Legislative Roundup – May 22

No Ticket Quotas

Illinois lawmakers are sending Governor Pat Quinn a bill to put an end to police ticket quotas.

The bill, sponsored by Representative Jay Hoffman, passed the House Wednesday and has already passed in the Senate. It would prohibit police departments from setting quotas for the number of traffic tickets cops must write.

Police departments also cannot base an officer’s performance evaluation on the number of tickets they write.

Equal Rights Amendment

A resolution calling for Illinois to ratify the Equal Rights Amendment is advancing in the Legislature.

The measure sponsored by Sen. Heather Steans passed out of committee Wednesday and now advances to the Senate floor. The Chicago Democrat says Illinois has been a leader in equal rights, but points out the state has “unfinished business.”

A movement to add an amendment to the constitution to say rights cannot be deprived based on sex languished in the 1980s when not enough states ratified the measure.

Illinois is one of 15 states that haven’t adopted the proposed amendment in the 40 years since it was sent to the states for ratification.

Republicans say the resolution’s timing is political and a distraction from the Democrats’ record this year.

Medical Cannabis For Epileptic Kids

The Illinois House has approved legislation that would let minors with epilepsy use medical marijuana.

Lawmakers voted 98-18 Wednesday in favor of the measure.
The bill would add epilepsy to the list of treatable diseases in Illinois’ medical cannabis pilot program. It also would allow children with epilepsy to consume oil from the marijuana plant.

Currently only Illinois residents 18 years and older may use medical marijuana in the state’s four-year pilot program.

Parents of children with epilepsy say consuming the oil reduces seizures and doesn’t make children feel high. Opponents disagree with further legalizing the drug.

The Senate approved the bill in April. But the measure must return to the Senate for consideration of a House amendment that prohibits children from smoking medical cannabis.

The bill is SB2636.

Capitol Funding

An Illinois lawmaker says she plans to file legislation that would pay for a capital construction program with the state’s sales tax on gasoline.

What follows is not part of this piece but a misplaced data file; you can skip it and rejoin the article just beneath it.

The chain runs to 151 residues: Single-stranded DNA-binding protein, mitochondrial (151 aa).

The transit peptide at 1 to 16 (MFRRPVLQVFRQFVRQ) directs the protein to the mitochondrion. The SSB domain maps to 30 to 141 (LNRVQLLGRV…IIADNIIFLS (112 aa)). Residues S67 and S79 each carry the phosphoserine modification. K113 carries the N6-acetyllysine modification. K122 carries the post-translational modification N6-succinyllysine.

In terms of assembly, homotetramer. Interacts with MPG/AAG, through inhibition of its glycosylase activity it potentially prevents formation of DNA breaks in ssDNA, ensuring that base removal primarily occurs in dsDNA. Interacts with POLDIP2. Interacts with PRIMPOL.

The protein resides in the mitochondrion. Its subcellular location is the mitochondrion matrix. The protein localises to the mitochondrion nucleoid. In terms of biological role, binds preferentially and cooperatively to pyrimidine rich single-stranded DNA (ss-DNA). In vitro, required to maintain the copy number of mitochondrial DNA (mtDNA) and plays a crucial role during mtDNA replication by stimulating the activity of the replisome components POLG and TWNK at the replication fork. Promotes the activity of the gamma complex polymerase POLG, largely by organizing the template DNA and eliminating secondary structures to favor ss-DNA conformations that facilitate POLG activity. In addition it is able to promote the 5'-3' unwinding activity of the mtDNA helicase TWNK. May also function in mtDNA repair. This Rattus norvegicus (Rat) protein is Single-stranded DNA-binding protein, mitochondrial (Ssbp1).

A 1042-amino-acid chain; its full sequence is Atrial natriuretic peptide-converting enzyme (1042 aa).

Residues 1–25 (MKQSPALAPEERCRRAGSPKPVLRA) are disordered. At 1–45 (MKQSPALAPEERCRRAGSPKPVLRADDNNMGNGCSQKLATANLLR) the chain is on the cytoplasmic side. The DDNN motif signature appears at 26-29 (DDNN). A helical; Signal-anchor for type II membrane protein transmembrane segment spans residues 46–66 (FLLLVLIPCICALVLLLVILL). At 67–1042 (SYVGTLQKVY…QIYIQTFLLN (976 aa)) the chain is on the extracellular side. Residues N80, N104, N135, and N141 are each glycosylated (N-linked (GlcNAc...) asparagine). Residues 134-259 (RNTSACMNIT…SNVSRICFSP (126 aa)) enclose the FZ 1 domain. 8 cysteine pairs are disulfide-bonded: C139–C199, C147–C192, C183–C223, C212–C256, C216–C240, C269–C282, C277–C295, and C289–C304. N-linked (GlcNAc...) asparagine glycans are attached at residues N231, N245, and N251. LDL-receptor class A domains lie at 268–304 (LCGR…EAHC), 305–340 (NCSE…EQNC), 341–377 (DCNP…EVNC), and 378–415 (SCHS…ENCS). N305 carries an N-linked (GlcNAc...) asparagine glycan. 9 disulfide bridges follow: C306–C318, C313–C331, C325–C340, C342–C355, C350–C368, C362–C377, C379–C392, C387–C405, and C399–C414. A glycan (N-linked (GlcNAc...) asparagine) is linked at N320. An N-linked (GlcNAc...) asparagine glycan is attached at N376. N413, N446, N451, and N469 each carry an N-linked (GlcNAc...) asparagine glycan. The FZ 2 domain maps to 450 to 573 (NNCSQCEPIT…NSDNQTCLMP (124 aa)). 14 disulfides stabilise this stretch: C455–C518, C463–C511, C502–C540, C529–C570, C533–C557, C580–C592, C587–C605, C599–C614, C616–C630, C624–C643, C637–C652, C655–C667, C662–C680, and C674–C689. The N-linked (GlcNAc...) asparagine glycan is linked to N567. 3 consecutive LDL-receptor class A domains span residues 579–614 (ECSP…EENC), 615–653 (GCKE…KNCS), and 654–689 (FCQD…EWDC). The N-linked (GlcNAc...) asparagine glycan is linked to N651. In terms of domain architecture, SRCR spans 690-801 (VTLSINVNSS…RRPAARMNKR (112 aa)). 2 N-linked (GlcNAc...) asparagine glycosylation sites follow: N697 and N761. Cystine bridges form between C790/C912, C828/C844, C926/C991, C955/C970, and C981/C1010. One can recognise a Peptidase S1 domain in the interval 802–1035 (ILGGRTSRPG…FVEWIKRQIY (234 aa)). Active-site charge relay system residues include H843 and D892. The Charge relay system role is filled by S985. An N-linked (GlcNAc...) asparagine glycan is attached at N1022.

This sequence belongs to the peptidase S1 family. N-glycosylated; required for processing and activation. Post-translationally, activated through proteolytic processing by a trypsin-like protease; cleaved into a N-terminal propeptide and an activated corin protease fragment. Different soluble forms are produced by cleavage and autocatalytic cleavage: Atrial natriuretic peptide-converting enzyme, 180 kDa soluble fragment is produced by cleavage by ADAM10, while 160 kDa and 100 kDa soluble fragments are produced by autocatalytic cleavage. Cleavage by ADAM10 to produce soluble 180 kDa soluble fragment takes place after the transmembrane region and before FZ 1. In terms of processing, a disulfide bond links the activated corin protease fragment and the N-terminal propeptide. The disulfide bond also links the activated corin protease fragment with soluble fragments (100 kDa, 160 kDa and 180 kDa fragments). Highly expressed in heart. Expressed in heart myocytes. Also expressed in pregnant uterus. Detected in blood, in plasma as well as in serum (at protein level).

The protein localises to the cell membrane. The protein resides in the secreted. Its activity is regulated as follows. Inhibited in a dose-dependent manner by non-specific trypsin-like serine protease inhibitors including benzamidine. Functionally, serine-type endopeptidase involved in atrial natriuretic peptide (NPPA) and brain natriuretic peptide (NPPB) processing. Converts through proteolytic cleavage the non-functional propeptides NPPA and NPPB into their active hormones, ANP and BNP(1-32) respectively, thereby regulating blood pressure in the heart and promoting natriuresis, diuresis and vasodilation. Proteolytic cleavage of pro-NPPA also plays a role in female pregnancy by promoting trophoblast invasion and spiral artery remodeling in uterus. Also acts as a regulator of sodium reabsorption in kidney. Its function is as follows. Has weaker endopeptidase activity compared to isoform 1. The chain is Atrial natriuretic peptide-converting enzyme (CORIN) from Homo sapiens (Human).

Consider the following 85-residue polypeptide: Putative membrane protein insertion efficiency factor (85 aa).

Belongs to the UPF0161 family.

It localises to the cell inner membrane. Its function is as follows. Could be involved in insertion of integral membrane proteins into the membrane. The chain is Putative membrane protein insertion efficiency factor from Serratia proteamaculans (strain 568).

State Rep. Elaine Nekritz said Wednesday that her legislation would mean $400 million for construction projects next year and $800 million in additional years.

Illinois’ sales tax on gasoline is 6.25 percent. The state’s share of money from the tax currently is sent to the state’s general revenue fund. But the Northbrook Democrat’s legislation would divert that money to capital construction if an extension of the state’s tax increase is approved.

Democratic lawmakers are working to gather votes to extend the income tax increase. Individual rates are scheduled to drop in January from 5 percent to 3.75 percent, creating a loss of $1.8 billion in revenue.

School Cuts?

Gov. Pat Quinn’s office has called attention to potential funding cuts to schools as part of an effort to extend the state’s temporary income tax increase.

Quinn’s budget office said Wednesday that schools would see $875 million in cuts if the tax rate rolls back as scheduled. The office also calculated the corresponding hike in local property taxes that school districts would have to adopt to make up the cuts.

The tax rate is scheduled to drop from 5 percent to 3.75 percent for individuals in January. That would reduce state revenue next year by about $1.8 billion.

Quinn backs a $38 billion budget makes the increase permanent. He and other Democratic leaders are having a tough time coming up with votes for the plan.

Opt Out Amendment

Legislation allowing schools to opt out of teaching topics like drivers’ education and black history has received backing from an Illinois Senate committee.

The amendment approved Tuesday was attached to a school funding bill, though more revisions could be on the way.

There are dozens of topics schools could decide not to teach including physical education. The idea is to save money. Some districts say they’ve been required to teach more topics but not funded adequately.

The main bill proposes changes to the state’s school funding formula, a move designed to help poorer districts. However, that would also mean school districts, particularly in Chicago’s suburbs, would lose money.

Lawmakers opposed to the amendment say it should be separated out and potentially sends a bad message.

The bill is SB16.

(Some material is copyrighted by The Associated Press. Copyright 2014 all rights reserved.)